- The Washington Times - Saturday, November 3, 2001

This is a logical revival year for Stanley Kubrick's science-fiction epic, "2001: A Space Odyssey."
More than three decades old, the movie has returned to an optimum theatrical showcase the Cineplex Odeon Uptown in Northwest for an exclusive local engagement. The seasons don't quite coincide, since the original New York premiere at the Loews Capitol occurred in April 1968. But the Uptown, unlike the Capitol, survives as a single, spacious auditorium and with a vintage Cinerama screen still intact.
Judging from the press preview, Warner Bros. has taken pains with a fresh generation of prints. As a result of the AOL-Time Warner merger, the company has inherited distribution rights to what was an MGM production. The film was bankrolled for $10.5 million, a considerable cinematic investment 33 years ago and roughly $4 million more than estimated when the project began in 1965.
A special showing several months ago at the Newseum raised suspicions that a severely faded copy of "2001" had been fobbed off on the sponsors. The film was virtually monochromatic, a distortion that must have come as a shock to viewers accustomed to the color quality preserved on cable television under Ted Turner's patronage and now enhanced on DVD editions. (Mr. Turner had acquired the Metro library in the early 1990s and did some admirable things to preserve and flatter his holdings.) Perhaps a decent new print was unavailable, but this seemed a little churlish given the circumstance. Cast member Keir Dullea and scientific adviser Frederick Ordway were among the guests for the Newseum event, and Sir Arthur C. Clarke had taped a greeting from his home in Sri Lanka.
The viewing climate for "2001" certainly has changed since 1968, when the movie's allegorical and visionary pretensions seemed to polarize the audience into exasperated skeptics and adulatory believers. The former had not quite anticipated the movie's ecstatic potential for the latter, especially when reinforced by an attachment to hallucinogenic drugs. Mr. Clarke wasn't all that pleased to find enthusiasts pressing LSD tablets into his hands. Mr. Kubrick disapproved of the tendency, too, a bit diplomatically, when asked by a Playboy interviewer if he had ever used "so-called consciousness-expanding" drugs.
"No," the director replied. "I believe that drugs are basically of more use to the audience than to the artist. I think that the illusion of oneness with the universe, and absorption with the significance of every object in your environment, and contentment is not the ideal state for an artist. It tranquilizes the creative personality, which thrives on conflict. One of the things that's turned me against LSD is that all the people I know who use it have a peculiar inability to distinguish between things that are really interesting and stimulating and things that appear so in the state of universal bliss. Perhaps when everything is beautiful, nothing is beautiful."
Given the convergence of the drug culture and the anti-war movement, it seems a little puzzling that Mr. Kubrick wasn't scorned more systematically for the company he kept during the planning and production of "2001." He recruited numerous advisers and designers from the National Aeronautics and Space Administration for the project. The director also solicited the cooperation of a huge chunk of corporate America. A couple of those entities are now nostalgically preserved in the movie: Pan-American World Airways and the Bell System. The NASA contingent, of whom Mr. Ordway and production designer Harry Lange were indispensable examples, spoke of the "2001" set at Borehamwood Studios near London as "NASA East."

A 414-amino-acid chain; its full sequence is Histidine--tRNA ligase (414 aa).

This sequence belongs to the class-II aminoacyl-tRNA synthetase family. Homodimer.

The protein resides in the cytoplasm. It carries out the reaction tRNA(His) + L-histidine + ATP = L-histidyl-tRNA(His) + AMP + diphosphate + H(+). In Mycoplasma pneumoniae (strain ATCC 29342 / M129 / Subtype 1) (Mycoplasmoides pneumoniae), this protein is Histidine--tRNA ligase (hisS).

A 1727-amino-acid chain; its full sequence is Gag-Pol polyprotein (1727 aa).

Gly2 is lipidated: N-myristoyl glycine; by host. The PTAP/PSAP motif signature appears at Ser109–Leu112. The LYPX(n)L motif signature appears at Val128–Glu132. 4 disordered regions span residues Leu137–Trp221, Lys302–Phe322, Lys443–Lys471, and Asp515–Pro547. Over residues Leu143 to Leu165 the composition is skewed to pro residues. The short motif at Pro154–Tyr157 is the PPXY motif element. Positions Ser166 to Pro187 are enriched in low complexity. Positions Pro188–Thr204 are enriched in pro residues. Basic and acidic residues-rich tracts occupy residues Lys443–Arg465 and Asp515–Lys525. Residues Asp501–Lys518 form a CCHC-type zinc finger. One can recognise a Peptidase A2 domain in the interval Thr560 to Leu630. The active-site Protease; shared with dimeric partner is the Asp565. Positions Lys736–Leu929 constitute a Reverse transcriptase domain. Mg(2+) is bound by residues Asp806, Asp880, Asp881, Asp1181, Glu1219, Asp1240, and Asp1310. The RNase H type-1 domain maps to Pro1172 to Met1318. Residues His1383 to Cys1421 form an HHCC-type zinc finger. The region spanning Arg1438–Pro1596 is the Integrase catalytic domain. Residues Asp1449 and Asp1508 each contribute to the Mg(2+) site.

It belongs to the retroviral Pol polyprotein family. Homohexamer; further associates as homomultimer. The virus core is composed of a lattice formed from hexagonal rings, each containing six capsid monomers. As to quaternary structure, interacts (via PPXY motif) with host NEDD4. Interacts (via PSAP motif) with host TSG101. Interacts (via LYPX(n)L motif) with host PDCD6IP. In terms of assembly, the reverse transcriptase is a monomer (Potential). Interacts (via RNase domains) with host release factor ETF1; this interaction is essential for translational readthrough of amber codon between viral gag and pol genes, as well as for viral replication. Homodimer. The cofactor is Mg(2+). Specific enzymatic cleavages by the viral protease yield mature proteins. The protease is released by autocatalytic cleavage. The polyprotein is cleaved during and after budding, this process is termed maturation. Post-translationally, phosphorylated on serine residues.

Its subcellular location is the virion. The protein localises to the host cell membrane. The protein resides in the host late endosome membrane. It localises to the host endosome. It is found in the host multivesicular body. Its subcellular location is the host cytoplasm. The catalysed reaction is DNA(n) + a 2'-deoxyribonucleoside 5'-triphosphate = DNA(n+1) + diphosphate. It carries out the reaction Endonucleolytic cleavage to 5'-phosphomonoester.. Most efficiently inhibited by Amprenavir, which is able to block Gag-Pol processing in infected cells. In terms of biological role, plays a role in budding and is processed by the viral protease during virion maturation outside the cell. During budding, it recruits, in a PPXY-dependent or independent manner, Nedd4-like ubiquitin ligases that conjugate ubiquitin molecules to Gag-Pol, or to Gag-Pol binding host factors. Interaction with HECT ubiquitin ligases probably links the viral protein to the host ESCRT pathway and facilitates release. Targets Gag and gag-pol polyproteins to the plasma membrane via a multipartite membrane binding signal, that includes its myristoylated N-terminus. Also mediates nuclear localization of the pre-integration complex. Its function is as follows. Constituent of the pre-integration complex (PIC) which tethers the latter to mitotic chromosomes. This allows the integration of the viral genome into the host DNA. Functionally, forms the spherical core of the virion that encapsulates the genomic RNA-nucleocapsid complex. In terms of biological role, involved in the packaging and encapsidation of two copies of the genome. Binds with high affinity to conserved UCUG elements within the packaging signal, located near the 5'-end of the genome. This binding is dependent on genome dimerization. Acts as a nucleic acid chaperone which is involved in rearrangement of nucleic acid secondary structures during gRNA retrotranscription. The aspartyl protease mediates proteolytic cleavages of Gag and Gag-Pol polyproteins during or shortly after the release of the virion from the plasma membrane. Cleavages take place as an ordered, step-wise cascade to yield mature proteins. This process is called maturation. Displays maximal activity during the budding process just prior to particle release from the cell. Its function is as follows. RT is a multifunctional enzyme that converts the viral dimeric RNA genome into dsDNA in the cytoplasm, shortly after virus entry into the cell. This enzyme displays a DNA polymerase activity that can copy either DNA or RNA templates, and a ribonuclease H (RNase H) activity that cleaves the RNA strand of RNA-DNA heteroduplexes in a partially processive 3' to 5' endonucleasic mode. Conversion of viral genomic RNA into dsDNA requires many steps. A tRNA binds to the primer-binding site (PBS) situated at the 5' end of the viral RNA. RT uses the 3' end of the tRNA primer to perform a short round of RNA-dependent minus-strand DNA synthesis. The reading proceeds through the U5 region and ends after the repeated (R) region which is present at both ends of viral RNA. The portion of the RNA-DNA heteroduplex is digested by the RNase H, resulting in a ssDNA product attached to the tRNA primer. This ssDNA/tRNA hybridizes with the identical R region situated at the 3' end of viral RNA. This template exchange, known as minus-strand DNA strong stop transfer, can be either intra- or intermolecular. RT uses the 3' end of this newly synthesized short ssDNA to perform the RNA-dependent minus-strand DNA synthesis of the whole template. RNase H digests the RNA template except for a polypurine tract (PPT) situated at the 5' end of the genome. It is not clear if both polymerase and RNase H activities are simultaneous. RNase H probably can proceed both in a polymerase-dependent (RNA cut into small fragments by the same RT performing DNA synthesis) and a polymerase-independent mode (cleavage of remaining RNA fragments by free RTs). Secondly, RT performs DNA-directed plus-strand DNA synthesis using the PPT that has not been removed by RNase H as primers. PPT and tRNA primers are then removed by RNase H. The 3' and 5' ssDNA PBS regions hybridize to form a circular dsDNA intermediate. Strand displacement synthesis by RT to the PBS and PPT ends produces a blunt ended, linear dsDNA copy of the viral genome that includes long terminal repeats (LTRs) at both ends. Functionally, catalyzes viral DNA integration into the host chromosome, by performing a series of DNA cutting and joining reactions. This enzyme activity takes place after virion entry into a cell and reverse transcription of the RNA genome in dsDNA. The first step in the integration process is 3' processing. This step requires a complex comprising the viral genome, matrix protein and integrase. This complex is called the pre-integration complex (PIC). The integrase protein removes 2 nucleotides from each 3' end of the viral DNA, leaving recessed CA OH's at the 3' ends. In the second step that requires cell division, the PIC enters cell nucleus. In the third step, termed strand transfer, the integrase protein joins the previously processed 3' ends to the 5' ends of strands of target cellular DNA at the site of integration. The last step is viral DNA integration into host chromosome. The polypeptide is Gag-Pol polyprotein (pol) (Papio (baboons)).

The mystically inclined segment of the moviegoing public tended to embrace "2001" as a cinematic new covenant while the rationally inclined segment mocked its lofty aspirations and complained about its ponderous, booster-rocket approach to narrative. The prologue, titled "The Dawn of Man," suggests a live-action natural history diorama while depicting the discovery of tool-using and weapon-wielding skills by a pack of man-apes. These creatures evidently are overstimulated by the appearance of a slim, sometimes humming monolith that resembles a very tall domino, with no dots showing.
The continuity jumps to the 2001 time frame, and another half-hour deals with the expedition of a distinguished astronomer-administrator, Dr. Heywood Floyd (portrayed by William Sylvester). Dr. Floyd embarks on a secret mission to an American moon base at the crater Clavius, where another and eventually ear-splitting monolith has been discovered. Although Mr. Sylvester is a rather amusing cagey-authoritative presence, the movie discards him less ceremoniously than it does the leader of the ape pack, nicknamed Moon Watcher by the filmmakers but nameless within the context of the movie.
The concluding episodes, lumped under the heading "To Jupiter and Beyond," transpire 18 months later and depict the harrowing, bewildering voyage of a gigantic spaceship called Discovery. The five-man crew, only two of whom become active characters, are tasked with pursuing the radio signal emitted by the moon slab. They are also destined to be sabotaged by the misguided, whiny computer HAL-9000. Nevertheless, the vessel is salvaged and piloted to a rendezvous with about 20 minutes of abstract imagery and an unseen group of extraterrestrials. Mr. Dullea plays mission commander Dave Bowman, who is rewarded for his valiant struggle with a kind of cosmic rebirth experience.
A young special effects supervisor, Douglas Trumbull later a pivotal influence on Steven Spielberg's extraterrestrial fantasy, "Close Encounters of the Third Kind," and a proprietor of the IMAX company facilitated the imagery. Illustrations of the abandoned extraterrestrials of 1968 may still be glimpsed in a copiously illustrated anthology, "The Making of Kubrick's '2001,'" edited by Jerome Agel and published two years after the movie's debut. One can read there the instructions encountered by Dr. Floyd upon availing himself of the zero-gravity toilet on a moon shuttle called Orion.